Questions about the safety of your breast implants?

With some regularity, articles about the safety of breast implants appear in the media. Last week (Sept. 20), researcher Henry Dijkman published a paper stating that not only can breast implants with liquid gel release silicone particles (molecules), but so can solid breast implants. Among others, the television program Radar paid attention to this and some media even concluded that all implants would be dangerous. Such reports cause concern. Patients who are considering breast reconstruction after breast cancer or women who have taken breast implants for cosmetic reasons wonder about the safety and health risks.

The plastic surgeons at MOOI Clinic and the Dutch Society for Plastic Surgery (NVPC) understand these concerns, and we want to keep women as informed as possible. In this article, we address a number of frequently asked questions and respond to Dijkman’s research based on currently known scientific findings and literature.

What did Dijkman investigate?

Dijkman’s research shows that migration of silicone molecules within, inside and outside the capsule, also occurs also with so-called cohesive (solid) gel implants. The study describes that the researchers searched the Radboudumc pathology department’s database for the records of patients with breast implants where the capsules had been removed and examined over the past 34 years (from 1986 to the present). A total of 389 women’s hairstyles were viewed. In and just outside the capsule, silicone particles could be detected in a large majority. 46 women had prostheses with a cohesive gel (the standard in breast implants since 1996) and 343 old-fashioned implants that are much more fluid (and where leakage is more common). In both groups, equal numbers of silicone particles were found in the tissue immediately surrounding the prosthesis.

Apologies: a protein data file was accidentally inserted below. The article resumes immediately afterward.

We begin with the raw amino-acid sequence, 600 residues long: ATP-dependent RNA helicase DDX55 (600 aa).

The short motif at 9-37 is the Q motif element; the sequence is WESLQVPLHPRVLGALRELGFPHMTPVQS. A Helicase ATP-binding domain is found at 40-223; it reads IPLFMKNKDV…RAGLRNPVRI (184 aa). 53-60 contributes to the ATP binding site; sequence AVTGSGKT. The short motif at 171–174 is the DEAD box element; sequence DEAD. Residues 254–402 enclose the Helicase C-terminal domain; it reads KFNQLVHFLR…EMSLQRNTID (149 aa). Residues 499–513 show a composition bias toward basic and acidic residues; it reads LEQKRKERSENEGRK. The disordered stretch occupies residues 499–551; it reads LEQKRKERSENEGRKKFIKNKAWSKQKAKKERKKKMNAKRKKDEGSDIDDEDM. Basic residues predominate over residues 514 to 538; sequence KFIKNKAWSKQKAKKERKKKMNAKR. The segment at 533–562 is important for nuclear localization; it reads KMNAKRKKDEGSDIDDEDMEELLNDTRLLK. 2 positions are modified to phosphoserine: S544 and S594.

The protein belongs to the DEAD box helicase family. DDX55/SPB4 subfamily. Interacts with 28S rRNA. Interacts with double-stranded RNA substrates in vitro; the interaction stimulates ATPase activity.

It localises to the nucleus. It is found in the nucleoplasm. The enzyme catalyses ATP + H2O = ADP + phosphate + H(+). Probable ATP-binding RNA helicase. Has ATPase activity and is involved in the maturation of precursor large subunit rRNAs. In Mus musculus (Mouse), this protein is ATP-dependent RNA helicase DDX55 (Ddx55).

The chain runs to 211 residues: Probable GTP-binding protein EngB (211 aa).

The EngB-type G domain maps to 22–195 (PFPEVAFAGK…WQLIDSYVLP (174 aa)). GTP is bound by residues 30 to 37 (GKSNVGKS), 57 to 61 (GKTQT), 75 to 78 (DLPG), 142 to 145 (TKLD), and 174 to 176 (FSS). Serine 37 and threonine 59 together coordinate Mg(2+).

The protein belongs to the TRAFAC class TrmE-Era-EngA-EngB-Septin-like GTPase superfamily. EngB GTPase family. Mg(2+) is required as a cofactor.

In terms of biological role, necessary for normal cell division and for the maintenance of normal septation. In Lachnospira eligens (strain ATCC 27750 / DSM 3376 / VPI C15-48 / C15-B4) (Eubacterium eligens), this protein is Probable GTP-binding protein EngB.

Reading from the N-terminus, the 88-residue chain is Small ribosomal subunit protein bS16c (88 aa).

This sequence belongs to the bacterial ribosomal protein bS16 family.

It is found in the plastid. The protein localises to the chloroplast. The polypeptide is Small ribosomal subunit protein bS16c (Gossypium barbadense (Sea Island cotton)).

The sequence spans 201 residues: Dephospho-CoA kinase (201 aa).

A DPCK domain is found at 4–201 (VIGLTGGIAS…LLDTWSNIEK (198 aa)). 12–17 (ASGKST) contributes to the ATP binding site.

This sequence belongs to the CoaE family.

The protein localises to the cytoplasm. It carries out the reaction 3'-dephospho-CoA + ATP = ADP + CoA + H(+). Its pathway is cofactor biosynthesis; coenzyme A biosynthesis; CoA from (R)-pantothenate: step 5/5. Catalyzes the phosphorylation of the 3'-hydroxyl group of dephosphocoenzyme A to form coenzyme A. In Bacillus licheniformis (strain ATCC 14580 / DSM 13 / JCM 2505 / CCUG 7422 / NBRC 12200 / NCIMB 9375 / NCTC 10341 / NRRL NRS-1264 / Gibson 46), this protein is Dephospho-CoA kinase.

What does the Dutch Society for Plastic Surgery (NVPC) think about the study?

The NVPC and plastic surgeons are critical of Dijkman’s study because it is not a representative sample. In fact, the study only looked at the caps that were sent for examination at the Radboud (389 over a period of 34 years, while some 19,000 implants are placed annually). Capsules are also sent for surgery only if there is something special going on, such as severe thickening of the capsule or someone with symptoms. It is also not known how many implants were broken or intact upon removal, what was the health background of the women involved, and whether they smoked, for example. All this gives a distorted picture of the extent of the problem. Patients with no complaints and whose capsules were not sent were not included in this study. With that, it is therefore also impossible to say how often and how much silicone particles are released with cohesive implants. This response was also shared with JAMA, where Dijkman’s study was published.

Should I be worried now?